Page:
While Eddie was out and while his prognosis worsened, I kept seeing the same image in my head again and again.  That beautiful little smile, those sparkling little eyes, as he patted the top of his favorite book, asking me to read to him.  I cried about it; I agonized over it.  What would it have taken for me to delay my trip to the store by ten minutes?  To watch his eyes light up, the delight on his face as we "found" his Sesame Street friends one last time.  I prayed that God would give me a second chance to have that moment with my baby boy.  That the last smile I saw from him not be right before the moment that I had said that I didn't have time to spend with him.

Thank God, Eddie didn't die in PICU.  We had dozens if not hundreds of more occasions to read "Where's Elmo?" together.  I got to see that Cabbage Patch grin again and again.  I got to remember that no matter how tired I was, no matter how long the day had been, that I was lucky to have time with him.  That every single moment was precious, no matter what.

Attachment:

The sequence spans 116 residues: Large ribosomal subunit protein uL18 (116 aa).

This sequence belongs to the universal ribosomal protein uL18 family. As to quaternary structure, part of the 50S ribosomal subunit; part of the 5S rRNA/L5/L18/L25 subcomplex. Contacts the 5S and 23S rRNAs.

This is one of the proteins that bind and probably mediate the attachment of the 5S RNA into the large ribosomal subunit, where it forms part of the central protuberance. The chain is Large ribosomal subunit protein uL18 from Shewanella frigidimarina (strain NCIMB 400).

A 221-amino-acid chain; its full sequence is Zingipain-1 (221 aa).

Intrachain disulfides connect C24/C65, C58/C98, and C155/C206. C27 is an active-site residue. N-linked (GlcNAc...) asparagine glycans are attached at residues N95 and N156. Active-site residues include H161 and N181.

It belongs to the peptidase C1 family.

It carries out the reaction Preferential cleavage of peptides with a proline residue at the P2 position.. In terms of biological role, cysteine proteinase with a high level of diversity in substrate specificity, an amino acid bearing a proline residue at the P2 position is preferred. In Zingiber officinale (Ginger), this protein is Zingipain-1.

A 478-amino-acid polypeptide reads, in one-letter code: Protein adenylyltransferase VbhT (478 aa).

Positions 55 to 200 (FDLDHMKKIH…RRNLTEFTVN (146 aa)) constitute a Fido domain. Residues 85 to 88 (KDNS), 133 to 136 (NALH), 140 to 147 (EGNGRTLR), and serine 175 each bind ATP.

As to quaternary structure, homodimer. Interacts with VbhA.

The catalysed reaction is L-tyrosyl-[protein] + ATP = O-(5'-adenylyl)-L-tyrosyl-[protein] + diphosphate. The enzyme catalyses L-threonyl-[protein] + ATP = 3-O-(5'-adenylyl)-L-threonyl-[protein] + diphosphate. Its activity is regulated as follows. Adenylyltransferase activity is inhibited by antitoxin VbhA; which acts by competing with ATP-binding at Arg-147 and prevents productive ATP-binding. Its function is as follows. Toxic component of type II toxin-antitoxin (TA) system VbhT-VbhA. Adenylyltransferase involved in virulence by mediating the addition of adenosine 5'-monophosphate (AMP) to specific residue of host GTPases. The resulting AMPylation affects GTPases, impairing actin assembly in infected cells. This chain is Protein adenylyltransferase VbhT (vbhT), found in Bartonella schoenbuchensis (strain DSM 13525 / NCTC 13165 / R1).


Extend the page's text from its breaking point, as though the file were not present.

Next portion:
So, I don't have a problem.  I have blessings.  Two of them that are feeling better and therefore tearing the house apart.  That are whiny, unreasonable, demanding and wonderful.  They can't imagine that my time has any greater purpose than being spent with them and in some ways they are right.  Chances are they will outlive me, but there is no guarantee of that.  Even if they do, they won't always be in my lap, asking for a cookie.  Before I know it, it will be drivers licenses and prom dates, then colleges and careers, hopefully marriage and their own families.  The time I have with them now is precious and ticking away.  So it doesn't matter that it has taken me the better part of the hour to write this short post.  It has been time well spent.

Thursday, November 17, 2011

A Thursday Sabbath